Sunday, 18 May 2014

Bring Me Sunshine, by Charlie Connelly (Little, Brown)

If for nothing else than the fact that you can guarantee a reference to Charlton Athletic in every book, Charlie Connelly is one of my favourite authors.

In Bring Me Sunshine, a self-proclaimed "windswept, rain-soaked, sun-kissed, snow-capped guide to our weather", he excels himself on this front by bringing up the mighty Addicks on the very first page - but there is so much more to enjoy in this study of our relationship with our atmospheric surroundings and climate.

Indeed, it's more of a study of the study of the weather conducted by so many famous and not so famous people throughout history, which has enabled us to have a modern-day understanding that enables us to predict and forecast the weather not only for our convenience but, as Connelly shows and it's all too easy to forget, to save lives.

So we learn about Robert FitzRoy and Francis Beaufort and not only their respective efforts to devise a scale for winds and father the weather forecast, but also disagreements with Charles Darwin on evolution and battles with depression. But the pages of Bring Me Sunshine also contain tales of the crackpots and the charlatans, those convinced that a volley of cannon into the clouds would produce a downpour and those simply intent on convincing desperate communities to part with their money in search of rain for their crops.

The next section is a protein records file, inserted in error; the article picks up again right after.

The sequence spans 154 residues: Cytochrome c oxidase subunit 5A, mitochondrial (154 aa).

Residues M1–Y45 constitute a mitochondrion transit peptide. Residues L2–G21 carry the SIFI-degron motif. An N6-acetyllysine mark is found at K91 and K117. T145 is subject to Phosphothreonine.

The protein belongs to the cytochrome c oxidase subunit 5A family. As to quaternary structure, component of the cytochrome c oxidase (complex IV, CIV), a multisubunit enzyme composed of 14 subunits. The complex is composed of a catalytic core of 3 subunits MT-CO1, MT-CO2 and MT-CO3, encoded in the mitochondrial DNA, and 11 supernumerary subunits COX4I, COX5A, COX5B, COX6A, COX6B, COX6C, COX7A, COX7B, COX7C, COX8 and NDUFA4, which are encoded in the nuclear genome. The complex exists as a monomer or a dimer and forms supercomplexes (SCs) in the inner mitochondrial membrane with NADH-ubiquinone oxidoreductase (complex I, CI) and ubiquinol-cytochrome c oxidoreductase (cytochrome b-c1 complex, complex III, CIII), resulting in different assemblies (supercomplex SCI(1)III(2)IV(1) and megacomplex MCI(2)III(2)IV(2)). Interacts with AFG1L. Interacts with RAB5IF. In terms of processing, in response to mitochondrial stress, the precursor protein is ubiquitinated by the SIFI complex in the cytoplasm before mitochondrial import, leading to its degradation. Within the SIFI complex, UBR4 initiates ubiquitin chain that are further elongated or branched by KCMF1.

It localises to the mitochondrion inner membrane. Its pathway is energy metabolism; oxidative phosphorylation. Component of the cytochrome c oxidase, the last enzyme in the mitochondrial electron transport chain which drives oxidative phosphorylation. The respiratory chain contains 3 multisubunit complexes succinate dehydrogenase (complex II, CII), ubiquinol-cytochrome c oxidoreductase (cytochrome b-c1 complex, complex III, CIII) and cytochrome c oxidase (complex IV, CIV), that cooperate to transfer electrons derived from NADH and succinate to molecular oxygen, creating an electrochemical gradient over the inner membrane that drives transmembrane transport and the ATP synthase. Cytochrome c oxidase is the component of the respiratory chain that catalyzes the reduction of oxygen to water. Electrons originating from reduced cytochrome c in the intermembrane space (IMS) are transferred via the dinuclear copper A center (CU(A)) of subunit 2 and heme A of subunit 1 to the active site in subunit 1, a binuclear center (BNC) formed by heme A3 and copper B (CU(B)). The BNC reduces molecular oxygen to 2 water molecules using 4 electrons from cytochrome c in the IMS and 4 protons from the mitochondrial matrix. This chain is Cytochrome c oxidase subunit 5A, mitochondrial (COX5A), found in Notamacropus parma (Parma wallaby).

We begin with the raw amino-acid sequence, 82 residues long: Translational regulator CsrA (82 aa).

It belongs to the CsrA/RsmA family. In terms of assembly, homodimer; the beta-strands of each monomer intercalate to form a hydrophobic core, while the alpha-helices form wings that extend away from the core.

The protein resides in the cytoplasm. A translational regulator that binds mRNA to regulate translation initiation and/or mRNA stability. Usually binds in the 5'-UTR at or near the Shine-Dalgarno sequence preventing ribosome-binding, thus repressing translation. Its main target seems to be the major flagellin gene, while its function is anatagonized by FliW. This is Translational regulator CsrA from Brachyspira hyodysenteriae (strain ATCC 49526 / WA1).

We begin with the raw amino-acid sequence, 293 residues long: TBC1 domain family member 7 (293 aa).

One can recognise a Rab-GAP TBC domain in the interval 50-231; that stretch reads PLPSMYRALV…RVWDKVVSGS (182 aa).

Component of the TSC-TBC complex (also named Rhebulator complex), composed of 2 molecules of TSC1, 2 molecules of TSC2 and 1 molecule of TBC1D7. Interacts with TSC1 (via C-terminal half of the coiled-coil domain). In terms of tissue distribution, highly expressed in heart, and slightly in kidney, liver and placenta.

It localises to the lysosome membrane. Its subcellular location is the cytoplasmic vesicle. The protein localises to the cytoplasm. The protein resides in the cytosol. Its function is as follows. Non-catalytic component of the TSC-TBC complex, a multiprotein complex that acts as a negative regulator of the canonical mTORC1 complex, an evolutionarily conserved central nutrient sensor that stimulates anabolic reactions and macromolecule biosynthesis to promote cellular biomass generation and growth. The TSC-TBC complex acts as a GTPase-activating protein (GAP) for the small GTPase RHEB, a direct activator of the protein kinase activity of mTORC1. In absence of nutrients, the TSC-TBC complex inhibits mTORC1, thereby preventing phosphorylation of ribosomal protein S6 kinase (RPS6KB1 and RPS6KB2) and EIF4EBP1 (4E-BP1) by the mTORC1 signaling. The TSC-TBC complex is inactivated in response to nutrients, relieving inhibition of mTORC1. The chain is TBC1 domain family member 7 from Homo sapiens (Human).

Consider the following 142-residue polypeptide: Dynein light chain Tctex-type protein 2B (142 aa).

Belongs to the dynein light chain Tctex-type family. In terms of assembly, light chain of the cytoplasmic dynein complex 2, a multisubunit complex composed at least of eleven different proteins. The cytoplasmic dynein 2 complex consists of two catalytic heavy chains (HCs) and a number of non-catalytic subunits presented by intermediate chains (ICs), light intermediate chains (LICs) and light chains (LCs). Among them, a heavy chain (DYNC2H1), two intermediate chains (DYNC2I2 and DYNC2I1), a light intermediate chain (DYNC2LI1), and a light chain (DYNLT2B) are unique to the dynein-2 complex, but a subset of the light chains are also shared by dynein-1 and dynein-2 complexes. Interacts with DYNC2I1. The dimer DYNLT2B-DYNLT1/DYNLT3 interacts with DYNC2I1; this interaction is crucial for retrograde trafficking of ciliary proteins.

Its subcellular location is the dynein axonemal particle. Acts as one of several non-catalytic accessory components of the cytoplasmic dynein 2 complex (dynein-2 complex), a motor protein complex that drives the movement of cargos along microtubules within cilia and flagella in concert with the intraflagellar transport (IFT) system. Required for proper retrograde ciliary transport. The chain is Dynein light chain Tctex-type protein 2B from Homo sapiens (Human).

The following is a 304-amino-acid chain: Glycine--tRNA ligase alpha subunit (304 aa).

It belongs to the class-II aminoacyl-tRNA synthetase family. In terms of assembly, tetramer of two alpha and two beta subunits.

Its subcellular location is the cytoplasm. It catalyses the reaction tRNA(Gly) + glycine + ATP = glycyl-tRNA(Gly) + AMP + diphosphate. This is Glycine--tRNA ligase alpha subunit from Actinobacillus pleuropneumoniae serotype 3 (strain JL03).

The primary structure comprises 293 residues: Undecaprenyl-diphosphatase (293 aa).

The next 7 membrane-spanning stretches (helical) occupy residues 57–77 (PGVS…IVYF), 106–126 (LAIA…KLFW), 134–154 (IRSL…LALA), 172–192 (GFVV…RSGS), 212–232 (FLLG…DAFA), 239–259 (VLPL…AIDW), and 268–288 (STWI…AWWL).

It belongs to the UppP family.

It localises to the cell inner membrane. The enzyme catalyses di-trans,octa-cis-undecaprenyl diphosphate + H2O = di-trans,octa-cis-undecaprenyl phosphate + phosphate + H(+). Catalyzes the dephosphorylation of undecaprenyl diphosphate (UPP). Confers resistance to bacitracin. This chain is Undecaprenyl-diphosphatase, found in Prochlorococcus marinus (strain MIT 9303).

Fascinating though the topics are, it could make for (if you'll forgive the pun) a dry read. So we're grateful for the frequent wry asides and jokes that ensure a book that is as entertaining as it is engrossing.

I would say that, of course. Full disclosure: I know Charlie quite well, and not only once helped edit and lay-out one of his earlier books (about Charlton, obviously) but I also acted as photographer for his brilliant Stamping Grounds, in which I also feature. Buy a copy here!

That said, I like to think that my critical faculties aren't influenced by such things as friendship. Indeed, friends of mine within the local amateur dramatic society of which the Wench is a member still regale each other with the story of the time that, when asked what I thought of a particular performance, I tactlessly responded, entirely without humour, by saying it was "the worst thing I had ever seen. Ever.".

I digress. You often hear authors encouraged to 'write in their own voice' and this is an attribute Connelly has in spades. When he finds something he finds interesting or inspiring, so does the reader, and this ensures you are prepared to follow the map that Connelly has laid out. And if you want to find out what the proper name for the smell of rain is, look no further.

In many ways a companion piece to Connelly's hugely successful and thoroughly recommended Attention All Shipping (the ‘shipping forecast book’), Bring Me Sunshine is a book to offer you warmth in the winter and to make you shiver on the sunniest days. I liked it. What's more, there's even an extended second Charlton reference in a later chapter - he just can't help himself.

So, rating time:

Bring Me Sunshine, by Charlie Connelly (Little, Brown) - 8/10

Next up: Fevre Dream, by George RR Martin (Gollancz)

  • Click here for the full list of books so far, and their rating
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